Like the Q8, the Urus is clearly not your usual boxy SUV, but it doesn’t have an exaggerated roofline - sure, it does drop towards the rear, but not in an extreme manner. That comes thanks to the help provided by the rising beltline.
It’s an interesting bit of SUV design, and while there are similarities between it and the Q8, the Urus is probably the coolest and most daring high-riding vehicle currently out there.
It’s also one of the most desirable.
It even matches its sporty look with plenty of performance as it’s motivated by a 4.0-liter, twin-turbo, V-8 that puts out 650 metric horsepower and is able to push the Urus to 100 km/h (62.1 mph) in 3.6 seconds and on to a top speed of 305 km/h or 190 mph. That’s as fast as supercars used to be not much more than a decade ago.
Read our full review on the 2019 Lamborghini Urus
You don’t have to break the bank to get behind the wheel of a coupe-styled high rider, and one of the cheaper options out there is the excellent Mazda CX-3. It’s probably the best looking crossover Mazda has ever made, and it doesn’t resort to the X6’s hunchback design to draw attention to itself. It instead relies on clever design tricks to achieve a similar result.
The CX-3’s roof doesn’t dip down aggressively like in other coupe-inspired crossovers all that much, and the tapering window effect is achieved by aggressively raising the beltline immediately after the B-pillar.
Mazda also successfully integrated a “floating roof” style design trick on the C-pillar that features black plastic to give the impression the rear screen wraps around and makes up one piece with the small rear side quarter light.
The only area where the CX-3 doesn’t deliver is straight line performance. Mazda doesn’t offer a hot version of it (or any of its models anymore, for that matter), so it only runs regular gasoline and diesel engines which don’t really do its styling justice. It does at least handle really well, and you can opt for a very capable and grippy all-wheel-drive system in models higher up in the range.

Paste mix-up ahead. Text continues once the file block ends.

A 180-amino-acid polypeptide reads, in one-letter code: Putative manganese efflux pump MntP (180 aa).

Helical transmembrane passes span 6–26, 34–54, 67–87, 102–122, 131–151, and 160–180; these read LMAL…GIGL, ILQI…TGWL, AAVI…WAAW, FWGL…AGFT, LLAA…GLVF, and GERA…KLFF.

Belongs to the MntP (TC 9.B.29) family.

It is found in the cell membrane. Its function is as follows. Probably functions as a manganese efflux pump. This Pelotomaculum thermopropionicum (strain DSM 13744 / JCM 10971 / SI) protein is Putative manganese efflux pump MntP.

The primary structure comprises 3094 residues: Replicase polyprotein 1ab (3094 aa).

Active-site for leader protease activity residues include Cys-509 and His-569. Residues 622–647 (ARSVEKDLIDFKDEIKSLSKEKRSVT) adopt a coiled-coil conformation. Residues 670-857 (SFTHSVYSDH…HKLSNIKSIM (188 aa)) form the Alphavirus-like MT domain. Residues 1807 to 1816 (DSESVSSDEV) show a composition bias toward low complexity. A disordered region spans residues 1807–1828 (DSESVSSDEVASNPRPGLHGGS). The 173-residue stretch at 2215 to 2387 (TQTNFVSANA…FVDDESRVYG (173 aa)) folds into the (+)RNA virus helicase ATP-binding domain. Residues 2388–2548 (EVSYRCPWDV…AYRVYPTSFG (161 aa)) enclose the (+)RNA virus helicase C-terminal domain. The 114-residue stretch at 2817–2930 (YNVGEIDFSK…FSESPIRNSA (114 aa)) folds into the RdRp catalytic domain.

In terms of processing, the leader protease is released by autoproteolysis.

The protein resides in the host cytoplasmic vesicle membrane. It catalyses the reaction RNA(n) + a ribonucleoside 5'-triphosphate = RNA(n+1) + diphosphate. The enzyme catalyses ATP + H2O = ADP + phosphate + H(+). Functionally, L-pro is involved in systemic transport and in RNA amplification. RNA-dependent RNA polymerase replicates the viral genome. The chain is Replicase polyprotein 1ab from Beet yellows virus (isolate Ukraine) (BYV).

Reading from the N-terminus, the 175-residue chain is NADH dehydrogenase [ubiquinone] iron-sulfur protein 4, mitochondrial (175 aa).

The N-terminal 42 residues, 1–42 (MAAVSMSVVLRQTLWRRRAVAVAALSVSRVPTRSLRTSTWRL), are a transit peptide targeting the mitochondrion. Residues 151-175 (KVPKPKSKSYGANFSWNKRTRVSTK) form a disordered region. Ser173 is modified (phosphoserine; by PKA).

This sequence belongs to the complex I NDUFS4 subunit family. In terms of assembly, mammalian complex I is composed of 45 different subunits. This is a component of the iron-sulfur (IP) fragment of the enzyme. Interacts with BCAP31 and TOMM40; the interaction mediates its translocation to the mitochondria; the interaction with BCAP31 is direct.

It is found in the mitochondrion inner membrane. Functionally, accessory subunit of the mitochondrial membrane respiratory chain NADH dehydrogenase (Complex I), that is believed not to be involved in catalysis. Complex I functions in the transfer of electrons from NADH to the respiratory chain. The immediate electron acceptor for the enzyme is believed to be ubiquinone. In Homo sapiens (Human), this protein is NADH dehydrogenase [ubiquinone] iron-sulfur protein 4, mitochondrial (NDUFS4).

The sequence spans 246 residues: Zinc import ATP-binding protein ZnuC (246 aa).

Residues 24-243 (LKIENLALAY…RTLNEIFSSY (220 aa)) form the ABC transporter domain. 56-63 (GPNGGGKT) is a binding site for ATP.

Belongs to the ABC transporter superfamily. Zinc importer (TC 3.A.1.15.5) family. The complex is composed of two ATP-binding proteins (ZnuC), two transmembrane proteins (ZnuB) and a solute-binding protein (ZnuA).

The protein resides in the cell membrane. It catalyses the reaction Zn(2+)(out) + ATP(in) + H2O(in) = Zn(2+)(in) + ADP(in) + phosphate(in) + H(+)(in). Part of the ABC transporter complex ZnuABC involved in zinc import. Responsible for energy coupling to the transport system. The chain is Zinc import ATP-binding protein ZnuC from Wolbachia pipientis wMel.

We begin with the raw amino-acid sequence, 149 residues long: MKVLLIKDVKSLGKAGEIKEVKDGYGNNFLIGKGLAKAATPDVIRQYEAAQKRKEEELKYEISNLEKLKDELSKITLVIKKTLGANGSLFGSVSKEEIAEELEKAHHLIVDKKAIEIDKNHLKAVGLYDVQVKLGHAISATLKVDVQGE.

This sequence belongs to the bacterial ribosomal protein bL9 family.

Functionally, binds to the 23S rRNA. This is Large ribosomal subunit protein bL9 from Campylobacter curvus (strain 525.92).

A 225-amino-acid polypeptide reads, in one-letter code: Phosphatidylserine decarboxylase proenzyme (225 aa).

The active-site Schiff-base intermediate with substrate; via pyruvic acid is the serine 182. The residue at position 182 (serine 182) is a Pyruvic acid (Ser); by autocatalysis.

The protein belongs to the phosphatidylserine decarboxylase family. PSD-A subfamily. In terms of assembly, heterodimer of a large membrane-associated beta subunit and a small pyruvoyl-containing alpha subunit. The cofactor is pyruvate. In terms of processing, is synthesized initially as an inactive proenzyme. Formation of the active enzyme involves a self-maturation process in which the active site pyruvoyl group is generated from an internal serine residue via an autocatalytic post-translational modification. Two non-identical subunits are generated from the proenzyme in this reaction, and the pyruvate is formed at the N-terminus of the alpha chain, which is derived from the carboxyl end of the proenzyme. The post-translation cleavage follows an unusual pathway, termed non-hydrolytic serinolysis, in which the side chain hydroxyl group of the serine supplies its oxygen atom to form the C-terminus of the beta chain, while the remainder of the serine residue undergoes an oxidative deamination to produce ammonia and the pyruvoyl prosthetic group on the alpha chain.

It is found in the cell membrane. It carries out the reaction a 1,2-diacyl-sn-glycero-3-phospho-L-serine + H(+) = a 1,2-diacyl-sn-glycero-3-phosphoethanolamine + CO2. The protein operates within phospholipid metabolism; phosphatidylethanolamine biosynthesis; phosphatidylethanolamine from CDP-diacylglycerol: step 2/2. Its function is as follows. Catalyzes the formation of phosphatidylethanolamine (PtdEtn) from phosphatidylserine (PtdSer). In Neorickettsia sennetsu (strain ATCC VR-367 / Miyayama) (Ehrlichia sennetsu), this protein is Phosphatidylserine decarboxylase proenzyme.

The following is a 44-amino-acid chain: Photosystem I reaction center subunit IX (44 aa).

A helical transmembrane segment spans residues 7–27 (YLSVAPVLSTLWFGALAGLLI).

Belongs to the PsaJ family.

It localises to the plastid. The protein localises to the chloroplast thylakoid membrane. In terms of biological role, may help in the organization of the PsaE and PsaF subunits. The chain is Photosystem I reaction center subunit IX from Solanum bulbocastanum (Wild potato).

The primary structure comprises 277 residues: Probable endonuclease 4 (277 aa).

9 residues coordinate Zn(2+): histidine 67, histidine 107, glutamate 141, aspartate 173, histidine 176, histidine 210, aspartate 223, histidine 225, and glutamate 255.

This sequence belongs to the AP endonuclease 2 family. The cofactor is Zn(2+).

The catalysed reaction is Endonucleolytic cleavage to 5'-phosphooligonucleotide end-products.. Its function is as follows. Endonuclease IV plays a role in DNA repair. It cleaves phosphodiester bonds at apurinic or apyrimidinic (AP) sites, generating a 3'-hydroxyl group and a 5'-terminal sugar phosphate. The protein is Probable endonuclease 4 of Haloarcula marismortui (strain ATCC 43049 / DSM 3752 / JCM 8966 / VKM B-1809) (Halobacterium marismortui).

Read our full review on the 2019 Mazda CX-3.
Range Rover sells the Evoque as an actual three-door, but for the purpose of this article, we’ll focus on the five-door model that has unique styling. Despite that styling, its end goal is still to look sporty, rakish, and coupe-like. But, the Evoque achieves that look in a unique way, by raising the beltline and dropping the roofline by equal amounts in order to achieve a coupe-like aesthetic.
If you look at an Evoque from the side dead on, you will see that the glass area on the rear door is quite a bit smaller than what you see on the front door.
The new Evoque makes this design trick less evident, but the outgoing model makes it more visible due to its sharper creases and squared off overall aesthetic.
It’s probably from the rear three-quarter view that the Evoque five-door looks most coupe-like, since you get to see just how narrow the side glass gets towards the rear. And, just like many a crossover these days, the Evoque uses a floating roof design trick by having blacked out C-pillars at the back which give the impression that the roof is not connected to the lower part of the body. It also features a wrap-around glass area at the back.
Read our full review on the 2020 Range Rover Evoque.
Believe it or not, one of Toyota’s smallest high-riding vehicles, the cute and not very expensive C-HR probably has the most extreme coupe-crossover design on this entire list. It has a dramatic roofline that really starts dipping towards the back, ridiculously small rear side windows, and hidden door handles all in the name of style.
It also has bold, wide haunches with flared fenders that stick out front and back, as well plenty of creases to really give it a unique style all its own. The rear end has bold boomerang-style light clusters and a ducktail spoiler, plus another spoiler at the top part of the rear glass area; it extends back a bit, like the one you see on sporty hatchbacks.
The C-HR is a bold design statement, a real success story when it comes to tapering off the design of a high-riding vehicle and not making it look awkward.
There’s nothing else like it on the road, at any price point, and in all fairness doesn’t look like the X6 or any other vehicle on this list - kudos to Toyota for bringing it out in this form. Remember, this C-HR replaces the dreadfully dreary (and slightly inappropriately named) Urban Cruiser.
Read our full review on the 2018 Toyota C-HR.